The Old Man and the Sea by Ernest Hemingway (1899 – 1961) Type of Work: Symbolic drama Setting:North Coast of Cuba; early twentieth century Principal Characters:Santiago, an old, weathered fisherman Manolin, a boy, Santiago's young fishing companionThe Marlin, a gigantic fish Story Overview:Eighty-four days had passed since Santiago, the old fisherman, had caught a fish, and he was forced to suffer not only the ridicule of younger fishermen, but near-starvation as well. Moreover, Santiago had lost his young companion, a boy named Manolin, whose father had ordered him to leave Santiago in order to work with more successful seamen. But the devoted child still loved Santiago, and each day brought food and bait to his shack, where they indulged in their favorite pastime: talking about the American baseball leagues. The old man's hero was the New York Yankees' Joe DiMaggio.
Santiago identified with the ballplayer's skill and discipline, and declared he would like to take the great DiMaggio fishing some time. After visiting one particular afternoon, the boy left Santiago, who fell asleep. Lions immediately filled his dreams. As a boy he had sailed to Africa and had seen lions on the beaches.
Now, as an old man, he constantly dreamed of the great and noble beasts. He no longer dreamed of storms, nor of women, nor of Great occurrences, nor of great fish, nor fights nor contests of strength, nor of his wife. He only dreamed of places now and of the lions on the beach .
.. He loved them as he loved the boy. Before dawn of the next day, the fisherman, as usual, hauled his salt-encrusted skiff onto the beach and set out by himself. But today, in hopes of breaking his unlucky streak, he was determined to sail into deep waters, out much farther than the other anglers would go. He followed the sea birds and flying fish; they would tell him b y their movements where the fish congregated. He watched the turtles swimming near his boat.
He loved the turtles, "with their elegance and speed… " Most people are Heartless about turtles because a turtle's heart will beat for hours after he has been cut tip and butchered.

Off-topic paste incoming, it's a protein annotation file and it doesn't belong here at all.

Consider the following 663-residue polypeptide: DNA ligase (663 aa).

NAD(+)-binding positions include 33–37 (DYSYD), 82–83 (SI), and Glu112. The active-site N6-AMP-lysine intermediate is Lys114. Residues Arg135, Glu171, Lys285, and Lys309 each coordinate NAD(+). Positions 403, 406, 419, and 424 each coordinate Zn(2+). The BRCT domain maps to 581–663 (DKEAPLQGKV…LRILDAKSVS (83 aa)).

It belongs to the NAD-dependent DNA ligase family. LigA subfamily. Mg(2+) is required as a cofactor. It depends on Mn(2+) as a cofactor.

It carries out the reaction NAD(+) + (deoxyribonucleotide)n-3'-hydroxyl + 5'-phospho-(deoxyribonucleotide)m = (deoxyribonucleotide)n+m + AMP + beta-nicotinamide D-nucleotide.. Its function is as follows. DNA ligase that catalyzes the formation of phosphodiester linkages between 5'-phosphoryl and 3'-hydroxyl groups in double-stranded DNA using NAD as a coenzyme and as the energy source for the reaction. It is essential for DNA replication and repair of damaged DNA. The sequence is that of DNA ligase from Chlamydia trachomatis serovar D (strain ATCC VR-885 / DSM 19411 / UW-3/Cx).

The old man thought, I have such a heart too… Early on, Santiago managed to land a ten pound tuna. Thinking this a good omen, he used the fresh meat to bait one of his lines. By now he was far away from land, and much farther out than all the other fishermen. Resisting the temptation to sleep or to let his mind wander, Santiago concentrated on his lines reaching deep into the dark green waters.
At noon he felt a bite. Testing his line, he guessed that it must be a marlin nibbling at the tuna bait. "He must be huge," the old man thought, and waited anxiously for a strike.
Suddenly, the fish took the bait entirely and began to swim furiously out to sea, dragging the boat behind him. The fish was so powerful that Santiago was helpless to stop him; he could only brace himself against the weight placed on the taut line that cut across his shoulders and hold on until the fish exhausted its strength. Darkness fell, and still the fish swam steadily out to sea. The seaman spent a grueling night with the line looped painfully round his back. Though he was weak, old and all alone, Santiago knew many tricks, and possessed skills the young men yet lacked. Besides, he loved the sea with a passion and had faith that she would handle him with reverent, though bitter, kindness. Once, when the fish gave a sudden tug, the line slashed Santiago's cheek.
"Fish," the old man vowed softly, "I'll stay with you until I am dead." Then he began to pity the great fish that he had hooked. He is wonderful and strange and u)ho knows how old he is, he thought ..
. Perhaps he is too wise to jump. He could ruin me by jumping or by a wild rush. But perhaps he has been hooked many times before and he knows that this is how he should make his fight. He cannot know that it is only one man against him, or that it is an old man.
.. His choice had been to stay in the deep dark water far out beyond all snares and traps and treacheries. My choice was to go there to find him beyond all people.
… Now we are joined together and have been since noon.
And no one to help either of us. By morning of the second day the fish was still beading northward; vigorous, seemingly tireless strokes of its tail guided it forward. There was no land in sight. A stiffening.